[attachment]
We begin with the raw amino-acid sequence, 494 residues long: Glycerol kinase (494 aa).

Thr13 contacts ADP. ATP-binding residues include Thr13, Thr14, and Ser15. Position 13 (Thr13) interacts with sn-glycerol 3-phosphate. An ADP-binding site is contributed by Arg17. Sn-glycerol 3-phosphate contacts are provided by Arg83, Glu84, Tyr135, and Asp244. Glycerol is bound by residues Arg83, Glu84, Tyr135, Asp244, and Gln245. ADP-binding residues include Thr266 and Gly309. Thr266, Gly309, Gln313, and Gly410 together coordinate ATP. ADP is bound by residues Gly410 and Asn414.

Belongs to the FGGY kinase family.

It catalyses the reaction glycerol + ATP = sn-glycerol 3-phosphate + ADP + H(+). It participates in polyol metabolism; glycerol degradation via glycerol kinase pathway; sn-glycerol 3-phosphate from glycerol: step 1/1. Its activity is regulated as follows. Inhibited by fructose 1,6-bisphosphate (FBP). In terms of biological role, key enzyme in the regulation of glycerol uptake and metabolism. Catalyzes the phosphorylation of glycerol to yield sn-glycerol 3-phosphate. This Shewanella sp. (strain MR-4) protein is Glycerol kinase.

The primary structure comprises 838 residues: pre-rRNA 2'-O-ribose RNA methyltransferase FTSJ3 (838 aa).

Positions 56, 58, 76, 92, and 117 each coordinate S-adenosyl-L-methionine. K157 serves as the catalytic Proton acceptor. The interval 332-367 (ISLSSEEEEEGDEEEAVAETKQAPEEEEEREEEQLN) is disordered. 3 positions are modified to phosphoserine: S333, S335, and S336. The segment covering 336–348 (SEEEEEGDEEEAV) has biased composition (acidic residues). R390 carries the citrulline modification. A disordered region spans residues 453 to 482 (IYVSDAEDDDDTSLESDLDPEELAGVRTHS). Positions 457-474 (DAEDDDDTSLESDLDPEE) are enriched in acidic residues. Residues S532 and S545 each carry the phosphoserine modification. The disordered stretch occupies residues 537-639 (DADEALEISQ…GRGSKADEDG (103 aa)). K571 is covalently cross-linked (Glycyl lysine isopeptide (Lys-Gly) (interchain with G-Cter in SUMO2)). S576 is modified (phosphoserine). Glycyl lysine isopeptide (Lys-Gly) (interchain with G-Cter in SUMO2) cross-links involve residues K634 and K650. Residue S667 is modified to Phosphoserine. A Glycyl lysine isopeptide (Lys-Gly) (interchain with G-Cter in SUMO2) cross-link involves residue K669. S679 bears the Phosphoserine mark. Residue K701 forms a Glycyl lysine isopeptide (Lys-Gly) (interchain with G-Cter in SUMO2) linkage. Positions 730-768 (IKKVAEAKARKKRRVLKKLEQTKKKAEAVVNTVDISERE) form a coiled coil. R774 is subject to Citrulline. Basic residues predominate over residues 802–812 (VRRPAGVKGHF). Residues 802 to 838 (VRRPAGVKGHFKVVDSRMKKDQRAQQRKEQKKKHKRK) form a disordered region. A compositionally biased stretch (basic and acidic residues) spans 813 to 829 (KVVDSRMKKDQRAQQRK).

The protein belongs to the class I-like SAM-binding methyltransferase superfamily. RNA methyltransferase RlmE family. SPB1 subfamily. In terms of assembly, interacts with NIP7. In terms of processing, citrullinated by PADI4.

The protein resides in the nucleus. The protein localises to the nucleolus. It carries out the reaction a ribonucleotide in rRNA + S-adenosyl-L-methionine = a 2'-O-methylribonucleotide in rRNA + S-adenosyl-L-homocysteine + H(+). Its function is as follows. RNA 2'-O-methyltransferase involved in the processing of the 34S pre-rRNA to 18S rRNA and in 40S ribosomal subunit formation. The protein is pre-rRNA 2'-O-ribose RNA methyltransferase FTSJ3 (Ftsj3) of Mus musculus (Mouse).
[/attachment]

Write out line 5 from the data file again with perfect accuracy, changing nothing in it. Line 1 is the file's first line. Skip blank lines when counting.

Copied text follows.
The primary structure comprises 838 residues: pre-rRNA 2'-O-ribose RNA methyltransferase FTSJ3 (838 aa).